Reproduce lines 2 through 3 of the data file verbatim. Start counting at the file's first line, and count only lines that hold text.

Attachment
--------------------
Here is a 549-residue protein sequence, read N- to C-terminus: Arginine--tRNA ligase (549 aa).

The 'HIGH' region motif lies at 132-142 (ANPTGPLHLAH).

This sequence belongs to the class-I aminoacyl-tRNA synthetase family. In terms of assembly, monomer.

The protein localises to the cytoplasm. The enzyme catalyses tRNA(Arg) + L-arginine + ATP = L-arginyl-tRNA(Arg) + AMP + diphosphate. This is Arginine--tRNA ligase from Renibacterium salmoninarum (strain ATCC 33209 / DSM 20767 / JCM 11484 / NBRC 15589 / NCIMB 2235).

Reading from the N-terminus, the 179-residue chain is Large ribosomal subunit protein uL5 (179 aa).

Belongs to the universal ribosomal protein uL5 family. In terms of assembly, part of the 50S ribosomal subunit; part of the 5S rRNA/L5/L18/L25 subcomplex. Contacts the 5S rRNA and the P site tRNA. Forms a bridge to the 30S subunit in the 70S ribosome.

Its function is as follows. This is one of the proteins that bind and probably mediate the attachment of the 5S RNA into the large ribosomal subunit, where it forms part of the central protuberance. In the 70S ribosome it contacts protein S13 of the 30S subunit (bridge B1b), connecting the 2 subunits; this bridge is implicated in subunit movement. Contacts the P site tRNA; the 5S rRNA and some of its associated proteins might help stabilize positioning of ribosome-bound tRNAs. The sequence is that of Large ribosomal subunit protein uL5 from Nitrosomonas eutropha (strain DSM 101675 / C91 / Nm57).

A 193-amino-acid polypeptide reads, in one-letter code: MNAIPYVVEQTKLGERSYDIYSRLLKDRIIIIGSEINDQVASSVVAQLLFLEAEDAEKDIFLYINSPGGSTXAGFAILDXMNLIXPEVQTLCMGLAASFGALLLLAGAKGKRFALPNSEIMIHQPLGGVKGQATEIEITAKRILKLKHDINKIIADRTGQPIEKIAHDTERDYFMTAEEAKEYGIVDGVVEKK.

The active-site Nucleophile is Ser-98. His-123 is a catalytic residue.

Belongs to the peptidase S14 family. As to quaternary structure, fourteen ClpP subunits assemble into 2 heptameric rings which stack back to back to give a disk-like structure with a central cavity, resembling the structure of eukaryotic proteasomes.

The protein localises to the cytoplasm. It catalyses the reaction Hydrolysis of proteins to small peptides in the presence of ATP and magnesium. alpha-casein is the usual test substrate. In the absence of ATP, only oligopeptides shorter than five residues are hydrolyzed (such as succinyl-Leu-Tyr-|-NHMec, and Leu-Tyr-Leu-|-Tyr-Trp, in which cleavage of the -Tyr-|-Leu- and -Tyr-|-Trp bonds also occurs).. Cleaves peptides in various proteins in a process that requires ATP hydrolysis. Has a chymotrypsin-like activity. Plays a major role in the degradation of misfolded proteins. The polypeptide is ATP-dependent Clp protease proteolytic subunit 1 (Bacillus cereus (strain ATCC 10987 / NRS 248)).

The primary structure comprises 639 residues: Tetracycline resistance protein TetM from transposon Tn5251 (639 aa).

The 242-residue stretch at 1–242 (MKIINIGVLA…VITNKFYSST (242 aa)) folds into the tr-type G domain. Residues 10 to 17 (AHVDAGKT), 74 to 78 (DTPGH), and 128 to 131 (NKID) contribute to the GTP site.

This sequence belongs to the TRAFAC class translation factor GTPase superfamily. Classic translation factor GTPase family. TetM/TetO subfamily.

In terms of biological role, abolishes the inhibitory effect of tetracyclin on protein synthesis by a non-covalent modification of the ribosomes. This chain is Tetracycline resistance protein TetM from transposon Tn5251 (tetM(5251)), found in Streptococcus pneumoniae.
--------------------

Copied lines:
The 'HIGH' region motif lies at 132-142 (ANPTGPLHLAH).

This sequence belongs to the class-I aminoacyl-tRNA synthetase family. In terms of assembly, monomer.